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Shares of Walgreens Boots Alliance (WBA Free Walgreens Stock Report) are getting beat up this morning, as investors were not happy with either the drug provider's second-quarter financial results or guidance. (Fiscal 2019 ends August 31st.) Investor sentiment has been growing in negativity for a while now, and the stock has lost about 20% of its value since the turn of the calendar (making it the worst performing member of the Dow 30 over that time). For good measure, WBA is trading almost 35% off its 52-week high and has etched a new five-plus year low.

Second-quarter financial results missed the mark almost across the board. The company reported share earnings of $1.64, nearly a dime below the year-earlier tally and a far cry from the 3.5% advance we were calling for, despite a considerably lower share count. For a clearer picture, the bottom line declined 13%, year over year and operating income was down 10.4%. The top line managed a 4.6% increase, but this was below what most on the Street, including us, had been forecasting.      

The Retail Pharmacy USA business posted a 7.3% uptick in sales, but organic sales registered a far less impressive 1.6% advance when acquired Rite Aid stores are excluded. Prescriptions filled in comparable stores, meanwhile, improved just 1.8% over the previous-year period. On top of heightened competition, management said that profitability in this segment was further impeded by reimbursement pressures, trends that have been problematic for a while now.  

The Retail Pharmacy International side of things was not any better during the February quarter. Overall sales decreased 7.1% and 1.2% on a constant currency basis, due to weakness in the United Kingdom. There, comparable pharmacy sales fell 1.5% and comparable retail sales dipped 2.3%.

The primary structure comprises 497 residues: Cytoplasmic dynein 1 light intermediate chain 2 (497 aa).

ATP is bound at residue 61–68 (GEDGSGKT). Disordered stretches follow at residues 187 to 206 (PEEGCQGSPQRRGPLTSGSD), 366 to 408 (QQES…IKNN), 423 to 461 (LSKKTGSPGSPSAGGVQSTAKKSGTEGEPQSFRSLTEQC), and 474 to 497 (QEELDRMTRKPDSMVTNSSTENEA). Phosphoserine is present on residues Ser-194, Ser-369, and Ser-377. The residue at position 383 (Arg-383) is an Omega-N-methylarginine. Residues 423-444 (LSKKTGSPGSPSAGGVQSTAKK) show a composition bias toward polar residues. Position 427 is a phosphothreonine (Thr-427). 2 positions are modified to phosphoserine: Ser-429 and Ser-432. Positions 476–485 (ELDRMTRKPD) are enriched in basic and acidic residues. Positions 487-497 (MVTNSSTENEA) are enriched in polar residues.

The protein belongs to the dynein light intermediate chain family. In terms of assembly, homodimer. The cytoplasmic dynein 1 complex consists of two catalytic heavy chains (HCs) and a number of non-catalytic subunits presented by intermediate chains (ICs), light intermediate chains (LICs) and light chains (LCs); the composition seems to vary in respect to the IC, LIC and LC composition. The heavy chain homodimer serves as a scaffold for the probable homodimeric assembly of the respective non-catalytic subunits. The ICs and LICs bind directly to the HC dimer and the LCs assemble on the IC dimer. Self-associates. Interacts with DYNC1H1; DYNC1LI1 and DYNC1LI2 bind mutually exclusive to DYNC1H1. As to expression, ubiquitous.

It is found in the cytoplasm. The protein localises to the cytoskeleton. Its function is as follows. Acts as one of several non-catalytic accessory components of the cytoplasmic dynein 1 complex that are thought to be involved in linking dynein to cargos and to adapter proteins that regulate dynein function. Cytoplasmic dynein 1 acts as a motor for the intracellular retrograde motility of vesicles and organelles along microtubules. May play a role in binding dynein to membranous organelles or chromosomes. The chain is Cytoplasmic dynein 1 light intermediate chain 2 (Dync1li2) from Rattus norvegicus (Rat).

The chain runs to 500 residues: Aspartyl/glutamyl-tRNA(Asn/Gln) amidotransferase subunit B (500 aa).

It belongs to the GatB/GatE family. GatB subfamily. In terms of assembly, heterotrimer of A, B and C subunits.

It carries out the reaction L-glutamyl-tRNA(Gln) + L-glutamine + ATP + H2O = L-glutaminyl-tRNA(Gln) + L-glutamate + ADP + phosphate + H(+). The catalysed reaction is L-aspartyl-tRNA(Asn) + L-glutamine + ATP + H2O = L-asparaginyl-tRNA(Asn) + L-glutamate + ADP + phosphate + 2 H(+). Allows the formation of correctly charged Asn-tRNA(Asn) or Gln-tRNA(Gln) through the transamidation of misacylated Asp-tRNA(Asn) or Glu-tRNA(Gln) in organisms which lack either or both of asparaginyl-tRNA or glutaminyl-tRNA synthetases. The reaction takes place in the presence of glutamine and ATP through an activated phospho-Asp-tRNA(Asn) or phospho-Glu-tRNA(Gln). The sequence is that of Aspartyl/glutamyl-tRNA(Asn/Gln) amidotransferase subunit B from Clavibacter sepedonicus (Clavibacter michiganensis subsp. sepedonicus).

Guidance only raised more investor concerns. Management said that it expects earnings per share to be relatively flat in fiscal 2019, compared to the 7%-12% growth it was previously forecasting. CEO Stefano Pessina acknowledged the difficult road ahead, citing accelerated market challenges and macroeconomic trends during the most recent conference call. Mr. Pessina said that the company will be "more aggressive" in its response to the rapidly shifting trends affecting the industry as a whole, but investors seemed to take little solace in his words. He also increased the targeted annual cost savings from the company's transformational cost management program from $1 billion, to in excess of $1.5 billion, but the benefits are not expected to be fully realized until fiscal 2022.              

We've tempered our financial expectations for fiscal 2019. All things considered, we are now modeling for Walgreens to post share earnings of $6.15 a share, with quarterly declines likely to close out the year, and competitive and reimbursement pressures likely to remain a thorn in the company's side for the near term. Likewise, margins may retreat modestly until next year as the cost savings from the above mentioned initiative begin to roll in.          

This stock is more difficult to gauge than in the recent past. While we think that the company should be able to get back on track and deliver solid earnings growth over the next three to five years, and that the pullback in price provides an attractive entry point for patient accounts, many on Wall Street do not seem to share our sentiment, suggesting that additional turbulence may be in the cards, thereby stripping some of the risk-adjusted attractiveness it possesses. Still, we believe that the downturn is overdone and that Walgreen's market position and finances will enable management to right the ship and deliver worthwhile shareholder returns over the long run.    

About the Company:  Walgreens Boots Alliance is one of the world’s premiere prescription drug providers, anchored by its network of drug stores in the United States and Europe. Currently, it operates more than 13,200 stores across 11 countries. It most recently acquired 1,932 Rite Aid locations, solidifying its domestic footprint. Pharmacy sales accounted for approximately 70% of the overall top line (as of 8/31/17).   

At the time of this article’s writing, the author did not have positions in any of the companies mentioned.